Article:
pinions and the side gears in the differential case. That
is, the pinions do not turn on the trunnions, and their
teeth will not move over the teeth of the side gears.
When the vehicle turns a comer, one wheel must
turn faster than the other. The side gear driving the
outside wheel will run faster than the side gear
connected to the axle shaft of the inside wheel. To
compensate for this difference in speed and to remain
in mesh with the two side gears, the differential
pinions must then turn on the trunnions. The average
speed of the two side gears, axle shafts, or wheels is
always equal to the speed of the bevel drive gear.
Some trucks are equipped with a differential lock to
prevent one wheel from spinning. This lock is a simple
dog clutch, controlled manually or automatically, that
locks one axle shaft to the differential case and bevel
drive gear. This device forms a rigid connection
between the two axle shafts and makes both wheels
rotate at the same speed. Drivers seldom use it,
however, because they often forget to disengage the
lock after using it.
Several automotive devices are available that do
almost the same thing as the differential lock. One that
is used extensively today is the high-traction
differential. It consists of a set of differential pinions
and side gears that have fewer teeth and a different
tooth form from the conventional gears. Figure 13-19
shows a comparison between these and standard gears.
The high-traction differential pinions and side gears
depend on a variable radius from the center of the
differential pinion to the point where it comes in
contact with the side gear teeth, which is, in effect, a
variable lever arm. While there is relative motion
between the pinions and side gears, the torque is
unevenly divided between the two driving shafts and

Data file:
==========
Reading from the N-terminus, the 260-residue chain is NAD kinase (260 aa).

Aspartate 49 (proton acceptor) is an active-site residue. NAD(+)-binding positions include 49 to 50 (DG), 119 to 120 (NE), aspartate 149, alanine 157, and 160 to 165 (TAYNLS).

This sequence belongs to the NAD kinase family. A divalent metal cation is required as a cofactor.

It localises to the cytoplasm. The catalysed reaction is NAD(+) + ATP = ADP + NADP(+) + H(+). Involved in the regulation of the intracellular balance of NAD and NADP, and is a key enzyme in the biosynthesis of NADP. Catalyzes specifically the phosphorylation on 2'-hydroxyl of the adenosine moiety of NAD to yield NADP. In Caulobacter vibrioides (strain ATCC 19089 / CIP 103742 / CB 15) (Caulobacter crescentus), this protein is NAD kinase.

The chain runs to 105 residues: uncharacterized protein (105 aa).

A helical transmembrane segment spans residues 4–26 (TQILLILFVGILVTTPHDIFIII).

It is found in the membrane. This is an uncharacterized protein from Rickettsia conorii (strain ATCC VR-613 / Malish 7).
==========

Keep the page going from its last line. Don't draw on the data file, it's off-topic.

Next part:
wheels; whereas, with the usual differential, the torque
is evenly divided always. With the high-traction
differential, the torque becomes greater on one wheel
and lesson the other as the pinions move around, until
both wheels start to rotate at the same speed. When
that occurs, the relative motion between the pinion and
side gears stops and the torque on each wheel is again
equal. This device helps to start the vehicle or keep it
rolling when one wheel encounters a slippery spot and
loses traction while the other wheel is on a firm spot
and has traction. It will not work however, when one
wheel loses traction completely. In this respect, it is
inferior to the differential lock.
With the no-spin differential (fig. 13-20), one wheel
cannot spin because of loss of tractive effort and
thereby deprive the other wheel of driving effort. For
example, one wheel is on ice and the other wheel is on
dry pavement. The wheel on ice is assumed to have no
traction. However, the wheel on dry pavement will pull
to the limit of its tractional resistance at the pavement.
The wheel on ice cannot spin because wheel speed is
Figure 13-19.-Comparison of high-traction differential gears and standard differential gears.